Partner With Us NRI

Budget Terms and Definitions

Budget preparation is a mammoth exercise that takes burning of the midnight lamp over several days and weeks. Quite naturally then that a Budget is full of important terms and numbers, terminologies and definitions.

The most important terms/numbers in a Budget are related to GDP growth, fiscal deficit, capital expenditure, gross or net borrowings and subsidies (food and fertilizer)

Key Terms and Definitions About Budget

Here are the key terms and definitions that you should know about Budget

Finance Minister

The Finance Minister is one of the senior most ministers in the Union Cabinet, the others being Home Minister, Defence Minister and External Affairs Minister. Appointed by the Prime Minister, the Finance Minister heads the finance ministry and is usually assisted by two state ministers and a team of secretaries – Finance Secretary, Expenditure Secretary, Revenue Secretary, Secretary of Department of Economic Affairs and Secretary of Department of Financial Services.

Union Budget

The Union Budget is an annual statement of the Indian government’s receipts and expenditure for the financial year starting April 1 and ending March 31. When presented in Parliament, it is called ‘The Finance Bill’. It’s a Money Bill, which means it needs only Lok Sabha’s approval to become a law, and not necessarily Rajya Sabha’s. The Budget gives details of government’s sources of revenue and the programmes and projects that money will be spent on. It includes details of spending on salaries and pensions; interest payments; government borrowings; infrastructure expenditure on projects related to railways, roads and ports; communications; food and fertilizer.

Interim Budget

An Interim Budget is presented when the government is not in a position to presented the full Budget. It usually happens when it’s the last Budget of the government before elections. Since, the same party may or may not return to power, it is thought best to present an Interim Budget to seek Parliamentary approval for next few months’ expenditure (usually first 2-3 months of the new financial year). While the estimates of income and expenditure that the government presents in the Interim Budget are for the full year, they can always be and are often changed when the government presents the full Budget. While nothing stops the government from introducing major tax-related measures in the Interim Budget, the governments refrain from doing so.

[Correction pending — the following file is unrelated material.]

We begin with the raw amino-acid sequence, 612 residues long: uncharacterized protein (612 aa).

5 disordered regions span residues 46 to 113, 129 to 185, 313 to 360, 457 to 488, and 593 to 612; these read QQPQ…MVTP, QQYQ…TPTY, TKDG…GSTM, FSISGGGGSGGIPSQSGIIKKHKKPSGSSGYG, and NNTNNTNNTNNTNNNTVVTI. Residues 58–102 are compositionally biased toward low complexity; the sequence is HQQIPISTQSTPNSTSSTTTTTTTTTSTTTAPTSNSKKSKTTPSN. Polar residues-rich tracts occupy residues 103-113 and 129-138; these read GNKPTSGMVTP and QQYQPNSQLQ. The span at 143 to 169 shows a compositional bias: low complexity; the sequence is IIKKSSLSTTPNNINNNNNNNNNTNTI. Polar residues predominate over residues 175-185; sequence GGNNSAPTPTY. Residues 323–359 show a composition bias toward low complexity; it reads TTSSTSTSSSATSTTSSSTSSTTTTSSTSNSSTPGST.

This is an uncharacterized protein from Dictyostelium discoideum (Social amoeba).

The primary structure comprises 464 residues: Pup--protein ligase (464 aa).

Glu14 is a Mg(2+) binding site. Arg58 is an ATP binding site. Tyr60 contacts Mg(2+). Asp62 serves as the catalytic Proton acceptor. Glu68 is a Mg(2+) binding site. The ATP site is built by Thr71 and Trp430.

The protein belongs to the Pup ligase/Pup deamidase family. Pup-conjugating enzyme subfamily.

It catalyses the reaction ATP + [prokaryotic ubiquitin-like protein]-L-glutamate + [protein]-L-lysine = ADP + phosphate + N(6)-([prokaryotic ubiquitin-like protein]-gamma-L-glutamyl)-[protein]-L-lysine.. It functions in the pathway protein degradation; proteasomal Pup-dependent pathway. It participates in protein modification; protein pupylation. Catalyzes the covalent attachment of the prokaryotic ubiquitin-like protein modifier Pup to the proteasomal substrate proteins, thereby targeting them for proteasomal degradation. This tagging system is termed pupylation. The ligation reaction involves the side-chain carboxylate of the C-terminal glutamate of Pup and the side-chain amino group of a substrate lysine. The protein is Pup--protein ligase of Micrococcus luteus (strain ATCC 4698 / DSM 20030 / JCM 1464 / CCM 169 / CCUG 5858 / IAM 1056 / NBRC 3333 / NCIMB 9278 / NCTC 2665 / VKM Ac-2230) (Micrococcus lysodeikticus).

GDP is the total value of goods and services produced within the geographical boundaries of a country in a given year. GDP is usually talked about in two terms: real GDP and nominal GDP. Real GDP is considered a better representation of economic growth as it adjusts the numbers against the prevailing inflation levels in the country. Since higher or lower prices will obviously inflation in the value of goods and service, real GDP adjusts the inflation to show the actual growth. Nominal GDP is based on prevailing market prices. It is thus influenced by inflation numbers and hence may not give a true picture of growth. However, for economists, both numbers are important to understand the true impact of government’s actions and policies on the country’s GDP.

Direct and Indirect Taxes

Taxes which are directly levied on income of individuals, institutions, bodies and corporates are called direct taxes. Income and corporate taxes are forms of direct tax. Indirect tax is levied on goods and services. Examples of indirect tax are GST, customs duty, excise and value-added tax. They are called indirect tax as they are levied on goods and services that we buy from vendors and sellers who deposit the tax with the authorities after collecting from us.

Goods and Service Tax

GST is an indirect tax that is levied on most goods and services in the country. The tax is charged to the customer by the seller of goods and service and the seller in turn deposits the tax with the government. On some goods and services, the government allows the business establishment to claim input tax credit. This is allowed on items which are further used for business purposes and not for personal use. Some items which don’t come under GST in India are crude, alcohol, items of daily consumption like milk, fruits and vegetables. Exports also do not attract any GST since the country is earning precious dollars and the government’s doesn’t want to make them uncompetitive a=by imposing GST which will increase the cost of the goods and services being sold abroad.

Customs duty

Customs duty is an indirect tax that is imposed on imports and exports of goods and services. While it is a crucial source of revenue for the government and is levied by all countries, at times, customs duty is also used to as a tool to discourage exports and imports, as the case may be. Say for example, government may want to discourage export of wheat to keep domestic prices in check but at the same time, it may not want its exporters to lose the export market. In such a case, it may impose custom duty in the hope that the exporter finds it cheaper to sell the same in the local market. It may also reduce the import duty on a certain important component that goes into a machine so that it is cheaper for the manufacturer. At the same time, it may impose import duty to protect domestic manufacturers.